Before Writing, Vol. I: From Counting to Cuneiform
University of Texas Press, 1992 - 283 trang
Before Writing gives a new perspective on the evolution of communication. It points out that when writing began in Mesopotamia it was not, as previously thought, a sudden and spontaneous invention. Instead, it was the outgrowth of many thousands of years' worth of experience at manipulating symbols. Denise Schmandt-Besserat presents a system of counters (tokens) that appeared in the Near East following the invention of agriculture (about 8000 B.C.) as the immediate precursor of Sumerian writing. Tokens were small objects modeled in clay in various geometric forms used for counting and accounting for goods. They remained in use during 5,000 years with little change, except at the rise of cities, when the types multiplied. The tokens represented a breakthrough in communication. They constituted the first code, the first system of signs for communication. They made it possible to deal concurrently with multiple kinds of data, thus allowing the processing of a volume and complexity of information never reached previously. Tokens functioned as an extension of the human brain to collect, manipulate, store, and retrieve data. In turn, processing an increasing volume of data brought people to think in greater abstraction. Before Writing discusses how the tokens reflect an archaic way of "concrete counting" that paved the way to abstract counting. The evolution of the token system was also tied to the development of political power, since accounting was key to the control of real goods. Before Writing documents how numeracy was the privilege of an elite and shows how the more complex the token system became the more power it wielded. Written in an engaging and lively style, Before Writing, Volume I: From Counting to Cuneiform has significance far beyond a single field. It will be of interest to scholars and general readers interested in the origin of civilization, communication, and mathematics. A companion volume, Before Writing, Volume II: A Catalog of Near Eastern Tokens, is also available and contains the primary data on which Schmandt-Besserat bases her theories.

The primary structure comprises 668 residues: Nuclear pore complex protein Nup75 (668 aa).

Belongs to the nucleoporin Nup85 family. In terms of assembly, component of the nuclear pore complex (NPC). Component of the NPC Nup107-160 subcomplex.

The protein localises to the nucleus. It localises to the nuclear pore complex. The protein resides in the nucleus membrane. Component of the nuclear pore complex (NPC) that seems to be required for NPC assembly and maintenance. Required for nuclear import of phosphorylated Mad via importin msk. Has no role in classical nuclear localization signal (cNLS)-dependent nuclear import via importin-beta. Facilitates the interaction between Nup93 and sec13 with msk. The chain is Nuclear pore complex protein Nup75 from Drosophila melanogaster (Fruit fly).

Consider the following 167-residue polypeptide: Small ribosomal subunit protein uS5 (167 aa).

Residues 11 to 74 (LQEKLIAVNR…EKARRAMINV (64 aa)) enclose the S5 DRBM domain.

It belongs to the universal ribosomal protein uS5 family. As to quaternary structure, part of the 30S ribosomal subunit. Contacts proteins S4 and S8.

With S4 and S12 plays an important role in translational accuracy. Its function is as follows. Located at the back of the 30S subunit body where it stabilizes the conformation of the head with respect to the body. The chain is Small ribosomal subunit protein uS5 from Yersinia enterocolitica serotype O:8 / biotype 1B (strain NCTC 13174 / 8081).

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TOKENS A NEW THEORY
WHAT ARE TOKENS?
THE EVOLUTION OF SYMBOLS IN PREHISTORY
Symbols and Signs 157 Lower and Middle Paleolithic Symbols 158 Upper Paleolithic and Mesolithic
COUNTING AND THE EMERGENCE OF WRITING
TOKENS THEIR ROLE IN PREHISTORY AND THEIR
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abstract According accounting animals appearance artifacts assemblage bearing belonged buildings Chogha clay collection communication complex tokens cones consisted correspondence counters counting Courtesy cylinders Dafi dated disks Eanna earliest early East envelopes evidence example Excavations fact Finally five follows four fourth grain Habuba Kabira hand held important impressed impressed tablets incised indicate instance Institute invention Iran Iraq kens late lines Louvre markings material measures Mesopotamia millennium B.C. Museum objects occur origin ovoids particular percent period pictographic plain possible present Press probably produced punctations record recovered remains represented seals sets shapes signs southern specimens spheres stone strokes subtypes suggests Sumerian Susa symbols Syria tablets Tell temple Tepe Tepe Gawra tetrahedrons third tion token system triangles units University Uruk vessels writing yielded